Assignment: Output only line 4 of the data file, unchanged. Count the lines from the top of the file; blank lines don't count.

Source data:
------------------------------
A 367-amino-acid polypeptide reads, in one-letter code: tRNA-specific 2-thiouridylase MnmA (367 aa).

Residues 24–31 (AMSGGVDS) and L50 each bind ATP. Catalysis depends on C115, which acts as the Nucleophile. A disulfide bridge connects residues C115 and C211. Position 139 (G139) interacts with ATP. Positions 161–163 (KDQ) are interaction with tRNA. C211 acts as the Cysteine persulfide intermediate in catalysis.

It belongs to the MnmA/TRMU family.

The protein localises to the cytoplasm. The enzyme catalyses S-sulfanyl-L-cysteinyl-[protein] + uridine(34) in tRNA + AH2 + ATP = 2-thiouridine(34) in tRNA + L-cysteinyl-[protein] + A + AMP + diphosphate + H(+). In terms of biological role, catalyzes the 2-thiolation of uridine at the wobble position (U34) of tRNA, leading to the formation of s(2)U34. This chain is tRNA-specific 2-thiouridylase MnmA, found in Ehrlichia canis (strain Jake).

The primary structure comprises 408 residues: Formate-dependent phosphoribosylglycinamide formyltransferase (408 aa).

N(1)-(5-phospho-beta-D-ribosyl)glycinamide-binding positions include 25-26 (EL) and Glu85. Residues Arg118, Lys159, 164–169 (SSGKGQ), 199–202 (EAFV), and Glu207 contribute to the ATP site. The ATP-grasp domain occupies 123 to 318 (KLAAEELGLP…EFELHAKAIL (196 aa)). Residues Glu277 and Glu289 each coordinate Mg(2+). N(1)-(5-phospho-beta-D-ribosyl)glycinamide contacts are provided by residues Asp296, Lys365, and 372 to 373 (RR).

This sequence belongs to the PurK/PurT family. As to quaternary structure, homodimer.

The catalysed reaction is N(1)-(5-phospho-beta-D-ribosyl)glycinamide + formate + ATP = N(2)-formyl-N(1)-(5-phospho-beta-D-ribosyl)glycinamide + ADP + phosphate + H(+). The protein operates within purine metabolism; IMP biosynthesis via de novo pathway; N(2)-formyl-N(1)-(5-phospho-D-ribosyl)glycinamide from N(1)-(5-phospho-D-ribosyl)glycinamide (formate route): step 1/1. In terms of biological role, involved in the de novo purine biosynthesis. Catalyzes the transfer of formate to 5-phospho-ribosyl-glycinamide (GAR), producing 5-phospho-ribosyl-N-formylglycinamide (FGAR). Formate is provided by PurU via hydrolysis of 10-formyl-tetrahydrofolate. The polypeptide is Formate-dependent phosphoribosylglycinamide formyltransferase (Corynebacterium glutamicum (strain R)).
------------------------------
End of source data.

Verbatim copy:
The protein localises to the cytoplasm. The enzyme catalyses S-sulfanyl-L-cysteinyl-[protein] + uridine(34) in tRNA + AH2 + ATP = 2-thiouridine(34) in tRNA + L-cysteinyl-[protein] + A + AMP + diphosphate + H(+). In terms of biological role, catalyzes the 2-thiolation of uridine at the wobble position (U34) of tRNA, leading to the formation of s(2)U34. This chain is tRNA-specific 2-thiouridylase MnmA, found in Ehrlichia canis (strain Jake).